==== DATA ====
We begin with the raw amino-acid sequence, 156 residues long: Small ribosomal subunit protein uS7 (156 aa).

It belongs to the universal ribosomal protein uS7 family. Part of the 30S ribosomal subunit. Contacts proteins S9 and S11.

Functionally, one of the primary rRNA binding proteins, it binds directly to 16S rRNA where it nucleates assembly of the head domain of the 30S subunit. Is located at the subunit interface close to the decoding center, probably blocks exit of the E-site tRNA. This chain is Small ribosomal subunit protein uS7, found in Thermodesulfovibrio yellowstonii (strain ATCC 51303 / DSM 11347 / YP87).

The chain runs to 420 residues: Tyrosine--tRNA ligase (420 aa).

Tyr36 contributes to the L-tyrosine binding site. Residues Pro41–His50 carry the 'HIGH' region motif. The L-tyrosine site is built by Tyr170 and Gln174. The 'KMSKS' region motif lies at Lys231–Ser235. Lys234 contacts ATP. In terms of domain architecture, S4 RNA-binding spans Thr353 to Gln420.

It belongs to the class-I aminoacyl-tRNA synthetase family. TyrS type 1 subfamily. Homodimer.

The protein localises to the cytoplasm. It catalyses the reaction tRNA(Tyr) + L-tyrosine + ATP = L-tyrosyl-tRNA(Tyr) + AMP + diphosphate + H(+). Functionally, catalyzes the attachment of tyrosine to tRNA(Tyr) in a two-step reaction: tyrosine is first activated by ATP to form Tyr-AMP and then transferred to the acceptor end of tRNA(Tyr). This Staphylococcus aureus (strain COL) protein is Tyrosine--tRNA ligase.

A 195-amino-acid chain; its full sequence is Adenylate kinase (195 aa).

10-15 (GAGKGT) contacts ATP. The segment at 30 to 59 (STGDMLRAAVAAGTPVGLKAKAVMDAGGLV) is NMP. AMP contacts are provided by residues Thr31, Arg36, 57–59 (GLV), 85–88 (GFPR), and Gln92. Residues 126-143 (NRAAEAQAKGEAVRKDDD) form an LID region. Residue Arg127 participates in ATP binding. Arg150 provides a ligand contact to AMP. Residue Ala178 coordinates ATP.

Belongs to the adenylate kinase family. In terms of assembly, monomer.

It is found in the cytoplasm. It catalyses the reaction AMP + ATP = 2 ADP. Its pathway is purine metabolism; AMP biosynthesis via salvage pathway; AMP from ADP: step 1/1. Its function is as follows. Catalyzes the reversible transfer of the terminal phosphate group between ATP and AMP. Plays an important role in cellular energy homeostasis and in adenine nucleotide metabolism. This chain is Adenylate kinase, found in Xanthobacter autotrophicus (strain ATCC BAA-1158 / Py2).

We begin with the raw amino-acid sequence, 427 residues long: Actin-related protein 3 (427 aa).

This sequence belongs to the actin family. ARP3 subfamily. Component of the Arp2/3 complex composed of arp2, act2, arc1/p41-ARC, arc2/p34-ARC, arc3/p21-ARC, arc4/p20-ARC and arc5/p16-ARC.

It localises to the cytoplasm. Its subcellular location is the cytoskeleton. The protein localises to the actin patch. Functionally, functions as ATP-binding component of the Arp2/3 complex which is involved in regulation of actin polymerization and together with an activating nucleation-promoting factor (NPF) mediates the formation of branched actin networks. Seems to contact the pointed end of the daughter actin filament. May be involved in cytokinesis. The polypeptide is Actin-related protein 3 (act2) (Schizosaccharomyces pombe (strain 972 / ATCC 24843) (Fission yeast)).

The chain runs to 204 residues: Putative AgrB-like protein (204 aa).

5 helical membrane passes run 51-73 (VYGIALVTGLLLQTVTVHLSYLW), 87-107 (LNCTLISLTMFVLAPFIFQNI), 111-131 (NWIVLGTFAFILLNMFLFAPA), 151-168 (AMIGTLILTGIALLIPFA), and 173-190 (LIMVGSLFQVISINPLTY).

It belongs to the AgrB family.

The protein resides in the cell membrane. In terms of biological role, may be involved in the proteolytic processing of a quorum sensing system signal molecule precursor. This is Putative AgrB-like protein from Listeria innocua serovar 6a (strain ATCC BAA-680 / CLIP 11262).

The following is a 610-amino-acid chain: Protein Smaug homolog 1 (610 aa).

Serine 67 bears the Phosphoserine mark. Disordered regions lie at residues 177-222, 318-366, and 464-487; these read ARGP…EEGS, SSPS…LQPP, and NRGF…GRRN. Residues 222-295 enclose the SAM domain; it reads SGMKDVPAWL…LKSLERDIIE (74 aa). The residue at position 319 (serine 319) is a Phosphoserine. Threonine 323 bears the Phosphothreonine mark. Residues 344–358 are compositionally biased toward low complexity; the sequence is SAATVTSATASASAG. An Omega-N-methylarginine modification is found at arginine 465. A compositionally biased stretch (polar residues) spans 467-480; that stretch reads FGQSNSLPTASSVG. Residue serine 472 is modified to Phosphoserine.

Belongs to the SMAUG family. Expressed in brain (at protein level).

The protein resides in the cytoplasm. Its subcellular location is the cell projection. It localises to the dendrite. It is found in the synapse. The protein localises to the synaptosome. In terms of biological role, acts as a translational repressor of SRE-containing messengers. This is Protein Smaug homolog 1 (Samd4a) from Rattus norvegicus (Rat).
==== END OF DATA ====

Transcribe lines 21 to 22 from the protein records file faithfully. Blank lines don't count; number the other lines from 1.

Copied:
Belongs to the SMAUG family. Expressed in brain (at protein level).

The protein resides in the cytoplasm. Its subcellular location is the cell projection. It localises to the dendrite. It is found in the synapse. The protein localises to the synaptosome. In terms of biological role, acts as a translational repressor of SRE-containing messengers. This is Protein Smaug homolog 1 (Samd4a) from Rattus norvegicus (Rat).